The Scottish Government announced the new target this morning, responding to advice from their climate advisors, the UK Committee on Climate Change (CCC).

The advice on net-zero isn’t as strong as we would have liked (we are still calling for that net-zero date to be set for 2040 at the latest), but it is an important signal that we have to cut emissions right back across all parts of the Scottish economy.  And it was good to see all parties in the Scottish Parliament saying they back stronger climate ambition during First Minister’s questions this afternoon (we just need to make sure they act on it!). 

But 2045 is over 25 years away, and the climate emergency simply can’t wait. Millions of people, mostly in the global South, are already dealing with the impacts of climate change on a daily basis.

The climate emergency means we must act now

The UN climate experts at the IPCC have clearly said that to avoid going over critical danger threshold of 1.5ºC of warming, serious action to cut emissions in the next decade is crucial.

But buried beneath the headlines of the CCC report is the fact that the committee have recommended doing only 4% extra between now and 2030, hardly a fitting emergency response.

Frustratingly, they say (on pg 266 if you want to read it for yourself!) that “it has not yet been possible to undertake a detailed analysis” on what can and should be done to aim higher over the crucial next decade.

So how did they calculate a new target for 2030? Well, “Our assessment of the interim targets takes the approach of drawing a straight line from emissions in 2020 to the date of net-zero”. Yep, they got out a ruler and came up with 70%.

Last year, research we commissioned from Prof Kevin Anderson of the Tyndall climate research centre showed that if Scotland continues on the road we’re on, we would have used up all of our fair share of global emissions by 2030. In line with that report from Prof Anderson and our fair share of climate emissions, we’re calling for the 2030 target to be 86%.

What changes are needed

We know that it is possible to go further and faster in the next few years.

Earlier action to insulate homes, while building new homes to a higher standard; remove more dirty polluting vehicles from our roads and replace them with clean public transport, powered by 100% renewable electricity; no more gas boilers or oil tanks to heat our homes and start installing renewable heating; laws to cut emissions from polluting industrial agriculture; restoring our forests and peatlands.

And of course we need to immediately put an end to aviation expansion and new fossil fuel production. 

A climate emergency requires a full emergency response, now. The Government should be immediately bringing together experts to identify the solutions, deliver a suite of urgent response measures and put new funding behind those plans.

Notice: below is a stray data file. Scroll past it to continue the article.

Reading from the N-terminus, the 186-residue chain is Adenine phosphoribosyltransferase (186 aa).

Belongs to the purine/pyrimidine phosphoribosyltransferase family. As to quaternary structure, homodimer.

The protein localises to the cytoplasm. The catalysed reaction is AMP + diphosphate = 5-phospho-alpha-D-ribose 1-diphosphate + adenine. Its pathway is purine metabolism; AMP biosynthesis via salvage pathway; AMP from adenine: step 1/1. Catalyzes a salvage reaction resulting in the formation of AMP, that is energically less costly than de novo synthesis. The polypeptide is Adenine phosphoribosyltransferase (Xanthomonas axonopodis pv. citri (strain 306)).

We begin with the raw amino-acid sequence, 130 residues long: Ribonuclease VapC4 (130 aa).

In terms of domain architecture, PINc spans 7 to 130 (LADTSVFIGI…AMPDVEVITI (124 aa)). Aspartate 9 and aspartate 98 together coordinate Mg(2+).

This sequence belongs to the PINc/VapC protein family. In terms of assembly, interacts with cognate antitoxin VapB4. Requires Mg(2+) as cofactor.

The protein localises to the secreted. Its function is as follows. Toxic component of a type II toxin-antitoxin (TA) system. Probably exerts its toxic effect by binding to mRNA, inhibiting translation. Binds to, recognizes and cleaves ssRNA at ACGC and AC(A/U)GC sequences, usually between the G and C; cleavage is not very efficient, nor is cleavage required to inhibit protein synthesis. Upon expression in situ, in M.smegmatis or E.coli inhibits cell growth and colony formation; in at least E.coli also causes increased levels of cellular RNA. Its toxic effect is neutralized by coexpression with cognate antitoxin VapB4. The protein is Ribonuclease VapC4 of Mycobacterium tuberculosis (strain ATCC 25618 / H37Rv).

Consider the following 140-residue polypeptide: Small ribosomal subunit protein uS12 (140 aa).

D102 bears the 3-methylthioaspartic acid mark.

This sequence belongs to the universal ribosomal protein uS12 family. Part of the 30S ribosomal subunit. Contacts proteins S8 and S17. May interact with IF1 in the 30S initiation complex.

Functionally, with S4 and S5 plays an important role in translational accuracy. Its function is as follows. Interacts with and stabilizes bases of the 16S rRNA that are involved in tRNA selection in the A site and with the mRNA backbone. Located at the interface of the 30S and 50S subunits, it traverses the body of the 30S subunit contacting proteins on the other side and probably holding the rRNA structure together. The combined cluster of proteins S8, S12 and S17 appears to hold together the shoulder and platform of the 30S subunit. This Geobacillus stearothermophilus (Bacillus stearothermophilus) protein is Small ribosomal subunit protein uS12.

All of you who have been campaigning, cajoling your MSPs and calling for greater action should be proud of pushing the debate on, but we can’t stop here. We need to make sure that, now they’ve recognised the climate emergency, they act fast.

As MSPs continue to work on Scotland’s new climate law, we must push them to consider this new advice as a starting point – not a limit on our plans. We know that we can do more and we know that we must do more.

If you want to find out more about this advice and what needs to happen next with the climate change bill to address the climate emergency, then join our webinar on Monday 13th May, 6.30 – 8pm.

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Caroline Rance

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2 thoughts on “Scotland is now set to aim for net-zero climate emissions by 2045, but will that tackle the climate emergency?”

  1. Evelyn McGregor says:

    I have been aware since 1983 that there was a growing problem with global warming, as it was called then. No one understood what I was concerned about. It was frightening. I joined the Greens but not much happened. It has taken 35 years to reach this tipping point of awareness. Of course I am delighted, as I had resigned myself to disaster, and for the first time in many years, hopeful.

    But the mass of people who understand the crisis needs to grow, needs to contribute. TV and news media need to educate the public while educating themselves.

    Taking individual action will help, but governments need to be pushed really hard to the necessary level of action.

  2. Peter Booth says:

    If Orkney can produce 140% of their needs already (part of Scotland), why can’t their example be copied in other parts of Scotland? at least on the West and North of Scotland.

    So No I don’t think the target is brilliant and by itself will not be enough – this is a global issue and must include bigger polluters than Scotland.


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